Although NIPT enables earlier and safer diagnosis, attempts for its implementation into everyday clinical practice raise many ethical and social concerns. Primarily, the routinization of the process without meeting the criteria for patient referral. It is important for NIPT to be offered through programs in which specialized healthcare professionals provide comprehensive genetic counseling and encourage informed parental choice [2]. For families at risk, NIPT shortens the uncertainty period and reduces anxiety. It also provides parents with information to either make preparations before delivery or to consider the possibility of pregnancy termination. The development of precise recommendations and protocols by leading international organizations in prenatal care is essential for the appropriate implementation of these tests into clinical practice [26].

5. Conclusions

Non-invasive prenatal testing for Duchenne muscular dystrophy using cfDNA analysis is technologically demanding. In addition, the low prevalence of the disease reduces the opportunity for systematic research in order to assess assay validity. Even so, the presented studies demonstrate exceptional accuracy regardless of the selected methodological approach and encourage optimistic expectations for future clinical utilization.

Author Contributions

Conceptualization, L.Z. and M.B.; methodology, L.Z. and M.B.; validation, D.J. and A.K.B.; formal analysis, L.Z., M.B. and A.K.B.; investigation, L.Z. and M.B.; resources, D.J. and A.K.B.; data curation, L.Z. and M.B.; writing—original draft preparation, L.Z. and M.B.; writing—review and editing, D.J. and A.K.B.; visualization, L.Z., M.B. and A.K.B.; supervision, D.J. and A.K.B.; project administration, D.J. and A.K.B.; funding acquisition, D.J. All authors have read and agreed to the published version of the manuscript.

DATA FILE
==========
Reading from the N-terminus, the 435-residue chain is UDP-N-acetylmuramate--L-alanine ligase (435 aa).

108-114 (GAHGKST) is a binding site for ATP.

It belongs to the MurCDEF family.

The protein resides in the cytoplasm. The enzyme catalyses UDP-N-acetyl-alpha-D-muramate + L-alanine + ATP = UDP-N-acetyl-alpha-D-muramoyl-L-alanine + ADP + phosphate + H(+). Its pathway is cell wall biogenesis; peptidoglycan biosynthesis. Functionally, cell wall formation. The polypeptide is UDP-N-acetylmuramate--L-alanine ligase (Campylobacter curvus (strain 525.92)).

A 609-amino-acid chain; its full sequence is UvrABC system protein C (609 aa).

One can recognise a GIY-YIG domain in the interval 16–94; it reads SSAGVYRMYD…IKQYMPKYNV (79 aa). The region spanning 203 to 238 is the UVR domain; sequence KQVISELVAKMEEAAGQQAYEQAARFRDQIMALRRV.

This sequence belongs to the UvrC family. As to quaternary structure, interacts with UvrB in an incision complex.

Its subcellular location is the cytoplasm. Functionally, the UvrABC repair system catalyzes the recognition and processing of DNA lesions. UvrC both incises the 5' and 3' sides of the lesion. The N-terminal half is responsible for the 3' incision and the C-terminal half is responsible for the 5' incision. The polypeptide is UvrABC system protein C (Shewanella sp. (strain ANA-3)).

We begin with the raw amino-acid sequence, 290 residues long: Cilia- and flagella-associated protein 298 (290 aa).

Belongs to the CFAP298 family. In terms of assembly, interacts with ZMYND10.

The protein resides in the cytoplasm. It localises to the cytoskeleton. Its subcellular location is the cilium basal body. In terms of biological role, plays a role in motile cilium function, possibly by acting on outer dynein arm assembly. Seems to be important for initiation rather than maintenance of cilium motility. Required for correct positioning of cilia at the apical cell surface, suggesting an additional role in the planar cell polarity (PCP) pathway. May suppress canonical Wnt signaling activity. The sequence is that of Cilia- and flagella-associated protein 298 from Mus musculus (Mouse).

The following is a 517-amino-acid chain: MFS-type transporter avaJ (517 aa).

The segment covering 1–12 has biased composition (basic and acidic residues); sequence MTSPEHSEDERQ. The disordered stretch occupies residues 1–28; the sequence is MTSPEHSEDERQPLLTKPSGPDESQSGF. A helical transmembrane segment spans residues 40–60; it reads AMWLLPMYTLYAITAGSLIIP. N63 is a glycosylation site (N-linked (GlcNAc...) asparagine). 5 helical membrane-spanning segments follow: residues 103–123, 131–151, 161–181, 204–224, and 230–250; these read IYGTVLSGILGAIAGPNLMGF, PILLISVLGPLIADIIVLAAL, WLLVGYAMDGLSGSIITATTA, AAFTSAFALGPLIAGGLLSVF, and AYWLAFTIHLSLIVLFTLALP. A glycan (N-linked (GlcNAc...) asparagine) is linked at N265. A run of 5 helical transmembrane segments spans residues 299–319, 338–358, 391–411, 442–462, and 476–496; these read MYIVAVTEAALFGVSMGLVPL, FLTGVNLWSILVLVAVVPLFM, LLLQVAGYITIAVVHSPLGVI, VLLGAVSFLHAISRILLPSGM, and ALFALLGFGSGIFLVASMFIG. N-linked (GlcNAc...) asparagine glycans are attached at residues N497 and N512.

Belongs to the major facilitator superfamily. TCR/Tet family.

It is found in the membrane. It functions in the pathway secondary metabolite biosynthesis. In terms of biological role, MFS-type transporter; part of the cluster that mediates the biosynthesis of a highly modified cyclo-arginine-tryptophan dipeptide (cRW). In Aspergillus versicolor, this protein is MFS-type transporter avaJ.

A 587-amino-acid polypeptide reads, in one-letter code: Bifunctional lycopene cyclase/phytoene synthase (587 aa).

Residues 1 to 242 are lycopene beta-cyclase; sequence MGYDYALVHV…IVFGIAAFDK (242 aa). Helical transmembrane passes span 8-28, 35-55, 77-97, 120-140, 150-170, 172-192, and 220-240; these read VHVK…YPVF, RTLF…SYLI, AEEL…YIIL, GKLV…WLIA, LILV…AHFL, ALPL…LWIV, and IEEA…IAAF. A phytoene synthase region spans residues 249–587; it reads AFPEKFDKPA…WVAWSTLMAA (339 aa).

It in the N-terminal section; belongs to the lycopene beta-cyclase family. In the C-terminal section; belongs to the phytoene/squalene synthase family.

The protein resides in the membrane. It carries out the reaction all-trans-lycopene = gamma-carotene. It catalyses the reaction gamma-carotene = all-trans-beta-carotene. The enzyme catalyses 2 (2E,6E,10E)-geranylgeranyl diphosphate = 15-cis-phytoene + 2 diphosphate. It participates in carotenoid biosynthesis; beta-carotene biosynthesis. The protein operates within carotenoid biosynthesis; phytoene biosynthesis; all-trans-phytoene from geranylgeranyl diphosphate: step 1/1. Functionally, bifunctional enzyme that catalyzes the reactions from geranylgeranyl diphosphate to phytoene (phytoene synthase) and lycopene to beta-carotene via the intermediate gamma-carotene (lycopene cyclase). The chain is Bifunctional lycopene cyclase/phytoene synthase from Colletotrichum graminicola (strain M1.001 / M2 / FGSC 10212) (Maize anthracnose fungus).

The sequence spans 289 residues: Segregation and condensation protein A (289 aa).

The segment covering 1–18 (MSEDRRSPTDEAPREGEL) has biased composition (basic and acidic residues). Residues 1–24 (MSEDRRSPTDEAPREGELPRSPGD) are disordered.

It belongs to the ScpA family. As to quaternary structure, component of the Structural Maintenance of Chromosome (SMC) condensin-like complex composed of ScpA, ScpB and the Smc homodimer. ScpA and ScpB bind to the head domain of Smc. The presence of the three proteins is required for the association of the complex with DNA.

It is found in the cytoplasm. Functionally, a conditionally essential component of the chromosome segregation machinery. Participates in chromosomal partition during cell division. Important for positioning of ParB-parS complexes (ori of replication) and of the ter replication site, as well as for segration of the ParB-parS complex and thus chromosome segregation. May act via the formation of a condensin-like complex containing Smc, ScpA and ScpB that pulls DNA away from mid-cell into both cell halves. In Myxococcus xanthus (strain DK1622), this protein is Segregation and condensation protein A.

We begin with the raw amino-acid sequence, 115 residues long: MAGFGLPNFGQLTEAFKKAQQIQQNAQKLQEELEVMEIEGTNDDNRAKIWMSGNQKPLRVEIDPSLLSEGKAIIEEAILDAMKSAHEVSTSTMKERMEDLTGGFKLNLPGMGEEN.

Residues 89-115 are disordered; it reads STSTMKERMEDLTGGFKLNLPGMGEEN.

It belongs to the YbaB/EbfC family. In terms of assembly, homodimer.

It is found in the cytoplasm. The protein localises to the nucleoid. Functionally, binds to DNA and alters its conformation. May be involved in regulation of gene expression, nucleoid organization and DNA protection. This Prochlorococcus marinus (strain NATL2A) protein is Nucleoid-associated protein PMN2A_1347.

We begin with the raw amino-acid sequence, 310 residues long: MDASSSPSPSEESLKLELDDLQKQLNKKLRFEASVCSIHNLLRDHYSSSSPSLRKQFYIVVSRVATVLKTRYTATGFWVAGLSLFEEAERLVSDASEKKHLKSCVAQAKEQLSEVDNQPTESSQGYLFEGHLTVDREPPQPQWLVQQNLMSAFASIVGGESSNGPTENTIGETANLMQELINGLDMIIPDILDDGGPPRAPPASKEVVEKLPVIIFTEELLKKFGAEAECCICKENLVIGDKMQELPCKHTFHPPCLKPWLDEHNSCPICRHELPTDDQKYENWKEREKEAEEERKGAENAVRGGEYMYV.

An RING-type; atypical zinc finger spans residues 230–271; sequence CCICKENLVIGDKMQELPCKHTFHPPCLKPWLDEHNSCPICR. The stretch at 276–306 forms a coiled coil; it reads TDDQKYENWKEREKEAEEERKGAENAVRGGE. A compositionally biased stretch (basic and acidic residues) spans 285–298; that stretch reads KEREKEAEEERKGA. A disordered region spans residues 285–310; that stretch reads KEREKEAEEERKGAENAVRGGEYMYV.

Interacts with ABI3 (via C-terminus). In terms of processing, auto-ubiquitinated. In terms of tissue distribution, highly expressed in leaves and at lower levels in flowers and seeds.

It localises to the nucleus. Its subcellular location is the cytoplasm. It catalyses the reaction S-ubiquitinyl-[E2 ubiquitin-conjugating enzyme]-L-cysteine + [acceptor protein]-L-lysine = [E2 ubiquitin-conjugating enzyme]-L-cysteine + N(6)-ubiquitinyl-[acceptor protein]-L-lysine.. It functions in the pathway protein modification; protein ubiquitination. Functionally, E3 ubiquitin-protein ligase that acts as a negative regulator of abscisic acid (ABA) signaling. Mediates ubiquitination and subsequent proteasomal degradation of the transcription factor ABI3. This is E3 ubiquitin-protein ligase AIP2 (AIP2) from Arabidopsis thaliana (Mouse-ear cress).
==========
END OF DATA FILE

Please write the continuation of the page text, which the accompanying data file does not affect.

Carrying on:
The research was supported by the Scientific Center of Excellence for Reproductive and Regenerative Medicine, Republic of Croatia, and the European Union through the European Regional Development Fund, under the contract KK., project “Regenerative and Reproductive Medicine—Exploring New Platforms and Potentials”.

Institutional Review Board Statement

The review protocol was registered with the International Prospective Register of Systematic Reviews (PROSPERO, ID377592) (1 December 2022).

Informed Consent Statement

Not applicable.

Data Availability Statement

The data that support the findings of this study are available upon request from the corresponding author.

Conflicts of Interest

The authors declare no conflict of interest. The funders had no role in the design of the study; in the collection, analyses, or interpretation of data; in the writing of the manuscript, or in the decision to publish the results.


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Figure 1. PRISMA flow diagram.
Figure 1. PRISMA flow diagram.
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Figure 2. Summary of risk of bias in primary studies [3,5,14,15,16,17,18].
Figure 2. Summary of risk of bias in primary studies [3,5,14,15,16,17,18].
Diagnostics 13 00183 g002
Table 1. Studies included in the systematic review.
Table 1. Studies included in the systematic review.
StudyCountryType of StudyNumber of Families at RiskBlood SamplesFetal
Gestational WeeksMolecular MethodNumber of Informative SNPsCoverageRecombination Event EstimationConfirmation TestingAccuracy
Kong et al., 2021 [15]ChinaProspective cohort21YesWhen availableYes1.87–11.68%7+3–18+0Targeted MPS, RHDO (indirect)1511 (DMD region)
203 (X chromosome)
213 (autosomes)